By Greeshma Neelakandan and Raghul Sudheesh
A determined septuagenarian’s fight against improper brain death certification by the private hospitals in Kerala has culminated in the State Government temporarily cancelling the licence awarded to Lourdes Hospital in Kochi for organ transplantation.
Dr. S. Ganapthy after being concerned about premature brain death certifications involving poor and young patients, had filed a writ petition (a copy of the petition has been accessed by The Kochi Post) before the High Court of Kerala against the organ trade carried out by the private hospitals in the State. Dr. Ganapathy, a Family Physician and a medical practitioner with 45 years of standing in the profession had appeared before the Court and argued the case on his own.
Dr. Ganapathy in his petition says, “I am not against organ transplant, but against organ trade. I am equally against killing young and poor brain injured persons to harvest and transplant their organs for commercial purposes. I am also against wrong and premature certification of brain stem death.”
Dr. Ganapathy, filed a public interest litigation in November 2016, after he found out that the hospital which donated heart to a patient in September 2015 did not properly comply with the existing norms for organ donation and declared the patient brain dead in haste without properly conducting clinical tests recommended by World Health Organisation and the Transplantation of Human Organs and Tissues Act, 1994. It was the first ever heart transplantation surgery to be conducted in a Government Hospital and was done at Kottayam Medical College.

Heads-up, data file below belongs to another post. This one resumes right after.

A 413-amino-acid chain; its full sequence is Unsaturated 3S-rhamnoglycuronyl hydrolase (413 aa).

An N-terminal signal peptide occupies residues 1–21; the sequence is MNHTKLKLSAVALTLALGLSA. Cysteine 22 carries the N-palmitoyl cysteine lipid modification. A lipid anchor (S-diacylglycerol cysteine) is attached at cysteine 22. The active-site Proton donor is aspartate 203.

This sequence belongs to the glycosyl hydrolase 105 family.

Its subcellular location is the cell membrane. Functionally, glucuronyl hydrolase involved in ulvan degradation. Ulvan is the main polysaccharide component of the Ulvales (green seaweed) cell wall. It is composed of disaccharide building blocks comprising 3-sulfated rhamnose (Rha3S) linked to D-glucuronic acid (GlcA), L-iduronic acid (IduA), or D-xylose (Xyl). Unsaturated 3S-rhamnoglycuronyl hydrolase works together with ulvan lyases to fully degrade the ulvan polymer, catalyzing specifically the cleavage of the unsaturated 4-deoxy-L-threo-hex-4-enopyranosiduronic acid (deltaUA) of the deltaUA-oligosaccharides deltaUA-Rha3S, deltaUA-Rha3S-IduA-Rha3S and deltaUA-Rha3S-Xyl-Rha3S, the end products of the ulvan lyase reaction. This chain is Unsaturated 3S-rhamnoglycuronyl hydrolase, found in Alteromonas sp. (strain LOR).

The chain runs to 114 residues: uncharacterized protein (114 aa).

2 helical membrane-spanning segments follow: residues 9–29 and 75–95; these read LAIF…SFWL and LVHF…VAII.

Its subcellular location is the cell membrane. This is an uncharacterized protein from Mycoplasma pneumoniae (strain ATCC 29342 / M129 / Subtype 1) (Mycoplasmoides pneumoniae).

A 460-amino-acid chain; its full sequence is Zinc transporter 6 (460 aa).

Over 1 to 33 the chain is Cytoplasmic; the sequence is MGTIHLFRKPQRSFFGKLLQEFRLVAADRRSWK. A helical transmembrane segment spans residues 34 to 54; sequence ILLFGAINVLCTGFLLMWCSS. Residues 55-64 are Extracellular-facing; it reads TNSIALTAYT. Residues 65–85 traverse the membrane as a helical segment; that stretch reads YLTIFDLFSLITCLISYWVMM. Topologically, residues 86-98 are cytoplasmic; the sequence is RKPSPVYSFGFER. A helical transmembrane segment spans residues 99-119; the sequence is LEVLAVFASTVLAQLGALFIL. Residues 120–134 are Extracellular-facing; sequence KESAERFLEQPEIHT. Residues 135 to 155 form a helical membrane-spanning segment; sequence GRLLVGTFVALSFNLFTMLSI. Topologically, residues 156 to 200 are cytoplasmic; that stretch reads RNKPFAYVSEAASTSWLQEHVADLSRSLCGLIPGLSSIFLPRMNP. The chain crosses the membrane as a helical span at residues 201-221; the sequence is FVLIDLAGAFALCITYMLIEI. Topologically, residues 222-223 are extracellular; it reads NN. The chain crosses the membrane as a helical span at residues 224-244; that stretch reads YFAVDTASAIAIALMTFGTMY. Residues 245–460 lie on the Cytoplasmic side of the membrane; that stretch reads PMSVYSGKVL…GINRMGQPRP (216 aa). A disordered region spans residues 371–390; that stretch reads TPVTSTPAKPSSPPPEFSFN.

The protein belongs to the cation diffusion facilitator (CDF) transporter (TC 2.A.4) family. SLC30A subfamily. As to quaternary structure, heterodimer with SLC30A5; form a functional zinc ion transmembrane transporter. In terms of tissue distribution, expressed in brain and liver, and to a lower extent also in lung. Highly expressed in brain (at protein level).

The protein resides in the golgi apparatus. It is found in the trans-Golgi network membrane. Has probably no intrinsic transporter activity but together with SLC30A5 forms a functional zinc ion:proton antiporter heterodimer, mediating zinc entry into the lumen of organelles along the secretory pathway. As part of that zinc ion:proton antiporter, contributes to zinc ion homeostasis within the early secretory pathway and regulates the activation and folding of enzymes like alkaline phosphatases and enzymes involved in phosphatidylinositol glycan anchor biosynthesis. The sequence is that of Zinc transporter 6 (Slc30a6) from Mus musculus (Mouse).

The donor, K. T. Vinayakumar from Aluva, was declared brain dead by a team of doctors and his heart was transplanted in Pathanamthitta native Podimon in September last year. Podimon died less than a month after the surgery. This evoked suspicion, and Dr. Ganapathy did an intensive research on the background of the surgery. He discovered that even though the existing norms make it clear that the brain death certification should be performed by a team of four doctors at two stages with an interval of 6 hours, the hospital in the second stage of certification engaged only three doctors. “So legally, the patient was not brain dead, as the certification was not proper. So my question was how a person who was not brain dead could donate his organ. The hospital authorities were committing a murder,” says Dr. Ganapathy.
“Podimon died within days after he received the heart from Vinayakumar who was certified brain dead. “Not every patient is eligible for transplantation. You are a heart patient and you have several other severe health problems. In that case, you are not eligible for transplantation as the transplantation would only cause more damage. In Podimon’s case, his kidney as well as liver were not functioning properly. This was another severe malpractice from the part of the surgeons who conducted the transplantation,” Dr. Ganapathy added.